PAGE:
Cleaning up Malaysia's election materials? Residents help themselves to souvenirs

Pakatan Harapan volunteers removing campaign material from the streets of Petaling Jaya.
Pakatan Harapan volunteers removing campaign material from the streets of Petaling Jaya.PHOTO: THE STAR/ASIA NEWS NETWORK

PETALING JAYA (THE STAR/ASIA NEWS NETWORK)) - Cleaning up Pakatan Harapan (PH) flags in Petaling Jaya after the general election will likely be an easier task than in previous polls.

Party supporters as well as passers-by were seen helping themselves to these election "souvenirs", as the May 9 election was judged a historic event with the fall of the Barisan Nasional coalition.


"We were surprised to find most of our flags missing when we went round to collect them," said Billy Wong who headed the PH Damansara campaign team.

"We actually do not mind that supporters are helping themselves to it," he added.

Mr Wong and his team had put up about 5,000 banners and buntings, 35 billboards and 5,000 party flags, covering the residential areas of Kampung Tunku, Bandar Utama and Bukit Gasing at the edge of Kuala Lumpur.

Since the end of the election on May 10, their volunteers have been going around dismantling as much campaign material on the street as possible, starting at 8am and soldiering on till midnight.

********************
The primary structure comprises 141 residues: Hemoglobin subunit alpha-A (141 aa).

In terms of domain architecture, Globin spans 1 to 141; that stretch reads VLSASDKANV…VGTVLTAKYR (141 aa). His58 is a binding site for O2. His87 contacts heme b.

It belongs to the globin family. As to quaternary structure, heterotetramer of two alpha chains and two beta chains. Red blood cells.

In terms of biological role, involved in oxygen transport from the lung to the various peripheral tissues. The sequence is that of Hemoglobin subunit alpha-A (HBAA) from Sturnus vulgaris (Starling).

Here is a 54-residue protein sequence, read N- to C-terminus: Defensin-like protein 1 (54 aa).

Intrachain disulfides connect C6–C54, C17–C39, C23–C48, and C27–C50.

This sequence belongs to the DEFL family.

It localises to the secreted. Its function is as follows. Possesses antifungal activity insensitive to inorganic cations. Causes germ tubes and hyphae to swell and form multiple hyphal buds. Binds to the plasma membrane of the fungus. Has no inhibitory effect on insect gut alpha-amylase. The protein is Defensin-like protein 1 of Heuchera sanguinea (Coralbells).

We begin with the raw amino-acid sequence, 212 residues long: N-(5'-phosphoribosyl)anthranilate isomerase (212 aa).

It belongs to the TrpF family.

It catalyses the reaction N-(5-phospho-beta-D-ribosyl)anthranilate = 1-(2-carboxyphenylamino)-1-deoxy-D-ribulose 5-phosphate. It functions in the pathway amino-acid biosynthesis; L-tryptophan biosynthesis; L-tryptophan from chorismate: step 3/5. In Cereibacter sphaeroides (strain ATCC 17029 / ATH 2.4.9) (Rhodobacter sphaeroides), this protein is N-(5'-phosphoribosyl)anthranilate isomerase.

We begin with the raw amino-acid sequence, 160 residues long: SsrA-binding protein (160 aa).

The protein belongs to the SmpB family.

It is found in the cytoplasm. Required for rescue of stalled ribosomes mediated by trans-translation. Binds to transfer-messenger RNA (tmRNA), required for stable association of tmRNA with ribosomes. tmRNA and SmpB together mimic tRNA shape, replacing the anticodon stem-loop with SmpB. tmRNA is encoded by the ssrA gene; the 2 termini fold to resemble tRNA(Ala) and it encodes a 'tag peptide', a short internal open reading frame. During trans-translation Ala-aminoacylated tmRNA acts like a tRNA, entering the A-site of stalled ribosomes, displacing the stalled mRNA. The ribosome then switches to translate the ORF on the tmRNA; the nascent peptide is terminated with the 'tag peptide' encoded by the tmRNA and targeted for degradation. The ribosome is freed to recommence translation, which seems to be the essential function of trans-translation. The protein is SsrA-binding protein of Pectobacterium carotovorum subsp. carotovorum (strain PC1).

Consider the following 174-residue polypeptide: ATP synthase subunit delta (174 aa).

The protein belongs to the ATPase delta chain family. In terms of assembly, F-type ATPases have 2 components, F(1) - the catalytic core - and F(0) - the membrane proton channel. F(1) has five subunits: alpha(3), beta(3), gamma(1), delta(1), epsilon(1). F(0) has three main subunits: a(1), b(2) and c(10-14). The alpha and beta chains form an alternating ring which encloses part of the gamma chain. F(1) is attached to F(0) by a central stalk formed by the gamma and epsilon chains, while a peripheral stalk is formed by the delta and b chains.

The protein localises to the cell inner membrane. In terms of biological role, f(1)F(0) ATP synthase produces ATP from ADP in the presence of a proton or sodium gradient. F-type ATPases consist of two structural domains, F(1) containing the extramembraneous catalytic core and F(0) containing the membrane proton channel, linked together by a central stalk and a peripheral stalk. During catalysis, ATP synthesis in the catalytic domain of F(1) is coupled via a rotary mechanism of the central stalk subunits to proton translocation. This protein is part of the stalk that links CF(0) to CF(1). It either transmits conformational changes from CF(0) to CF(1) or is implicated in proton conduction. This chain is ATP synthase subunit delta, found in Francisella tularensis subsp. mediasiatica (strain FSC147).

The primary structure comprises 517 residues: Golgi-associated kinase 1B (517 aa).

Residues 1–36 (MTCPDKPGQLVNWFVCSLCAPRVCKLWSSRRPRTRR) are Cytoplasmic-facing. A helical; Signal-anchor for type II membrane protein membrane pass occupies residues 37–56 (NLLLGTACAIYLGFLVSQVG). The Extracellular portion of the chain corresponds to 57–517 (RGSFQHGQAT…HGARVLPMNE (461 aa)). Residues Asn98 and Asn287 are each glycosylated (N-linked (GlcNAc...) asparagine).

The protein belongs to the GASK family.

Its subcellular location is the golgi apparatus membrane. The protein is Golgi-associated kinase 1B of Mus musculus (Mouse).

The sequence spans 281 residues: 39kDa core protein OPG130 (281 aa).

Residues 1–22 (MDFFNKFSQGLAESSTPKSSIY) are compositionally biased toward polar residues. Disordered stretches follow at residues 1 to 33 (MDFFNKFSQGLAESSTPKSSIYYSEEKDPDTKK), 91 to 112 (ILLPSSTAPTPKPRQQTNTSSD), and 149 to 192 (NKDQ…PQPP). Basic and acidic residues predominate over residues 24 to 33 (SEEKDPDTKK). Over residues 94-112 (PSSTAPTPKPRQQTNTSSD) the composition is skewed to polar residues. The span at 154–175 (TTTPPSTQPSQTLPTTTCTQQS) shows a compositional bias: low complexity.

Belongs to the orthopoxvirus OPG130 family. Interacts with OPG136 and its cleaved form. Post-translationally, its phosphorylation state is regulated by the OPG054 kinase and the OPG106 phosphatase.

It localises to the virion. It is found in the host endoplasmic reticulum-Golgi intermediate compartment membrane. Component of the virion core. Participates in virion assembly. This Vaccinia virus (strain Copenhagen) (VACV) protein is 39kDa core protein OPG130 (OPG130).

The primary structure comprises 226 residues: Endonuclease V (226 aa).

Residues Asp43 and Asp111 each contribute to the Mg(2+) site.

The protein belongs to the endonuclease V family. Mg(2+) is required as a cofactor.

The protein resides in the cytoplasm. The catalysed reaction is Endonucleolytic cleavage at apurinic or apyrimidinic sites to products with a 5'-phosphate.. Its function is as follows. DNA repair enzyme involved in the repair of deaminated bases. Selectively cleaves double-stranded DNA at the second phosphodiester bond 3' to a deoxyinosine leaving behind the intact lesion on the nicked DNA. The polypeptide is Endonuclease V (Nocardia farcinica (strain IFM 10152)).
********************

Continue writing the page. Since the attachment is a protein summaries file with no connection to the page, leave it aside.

"We are slowly but surely clearing all material diligently. To date, we are already more than half-done". Over in Subang Jaya, clearing works have also started and is now 85 per cent underway, he said.


Meanwhile, in the Selayang constituency in Selangor, posters and campaign materials of competing political parties used in the 14th general election are still flying high.

A visit to the Rawang town centre saw many flags and banners with photos of candidates from Barisan Nasional, PH, Parti Islam SeMalaysia and Parti Rakyat Malaysia still left untouched.

Road users do not seem to mind. In fact, some were stopping their vehicles to take photographs of the colourful buntings and posters.

In several housing and business areas, though, residents and business owners have thrown these election materials in heaps at road junctions together with bags of rubbish.